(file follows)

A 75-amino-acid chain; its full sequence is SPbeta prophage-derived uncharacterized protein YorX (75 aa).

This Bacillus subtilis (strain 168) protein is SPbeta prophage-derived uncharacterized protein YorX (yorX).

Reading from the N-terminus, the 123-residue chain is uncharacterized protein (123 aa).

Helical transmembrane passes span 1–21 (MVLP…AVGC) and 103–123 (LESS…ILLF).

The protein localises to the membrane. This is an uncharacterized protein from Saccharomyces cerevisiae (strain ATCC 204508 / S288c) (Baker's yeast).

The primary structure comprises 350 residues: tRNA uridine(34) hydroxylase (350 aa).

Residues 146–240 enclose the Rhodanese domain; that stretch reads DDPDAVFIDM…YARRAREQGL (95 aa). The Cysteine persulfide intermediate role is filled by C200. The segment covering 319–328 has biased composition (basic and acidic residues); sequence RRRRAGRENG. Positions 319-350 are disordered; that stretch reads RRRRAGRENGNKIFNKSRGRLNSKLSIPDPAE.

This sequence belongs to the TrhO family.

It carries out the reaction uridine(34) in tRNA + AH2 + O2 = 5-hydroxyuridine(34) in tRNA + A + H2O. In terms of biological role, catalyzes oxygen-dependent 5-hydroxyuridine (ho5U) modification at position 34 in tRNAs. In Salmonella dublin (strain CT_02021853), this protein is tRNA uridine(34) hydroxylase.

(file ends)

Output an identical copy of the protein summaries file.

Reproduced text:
A 75-amino-acid chain; its full sequence is SPbeta prophage-derived uncharacterized protein YorX (75 aa).

This Bacillus subtilis (strain 168) protein is SPbeta prophage-derived uncharacterized protein YorX (yorX).

Reading from the N-terminus, the 123-residue chain is uncharacterized protein (123 aa).

Helical transmembrane passes span 1–21 (MVLP…AVGC) and 103–123 (LESS…ILLF).

The protein localises to the membrane. This is an uncharacterized protein from Saccharomyces cerevisiae (strain ATCC 204508 / S288c) (Baker's yeast).

The primary structure comprises 350 residues: tRNA uridine(34) hydroxylase (350 aa).

Residues 146–240 enclose the Rhodanese domain; that stretch reads DDPDAVFIDM…YARRAREQGL (95 aa). The Cysteine persulfide intermediate role is filled by C200. The segment covering 319–328 has biased composition (basic and acidic residues); sequence RRRRAGRENG. Positions 319-350 are disordered; that stretch reads RRRRAGRENGNKIFNKSRGRLNSKLSIPDPAE.

This sequence belongs to the TrhO family.

It carries out the reaction uridine(34) in tRNA + AH2 + O2 = 5-hydroxyuridine(34) in tRNA + A + H2O. In terms of biological role, catalyzes oxygen-dependent 5-hydroxyuridine (ho5U) modification at position 34 in tRNAs. In Salmonella dublin (strain CT_02021853), this protein is tRNA uridine(34) hydroxylase.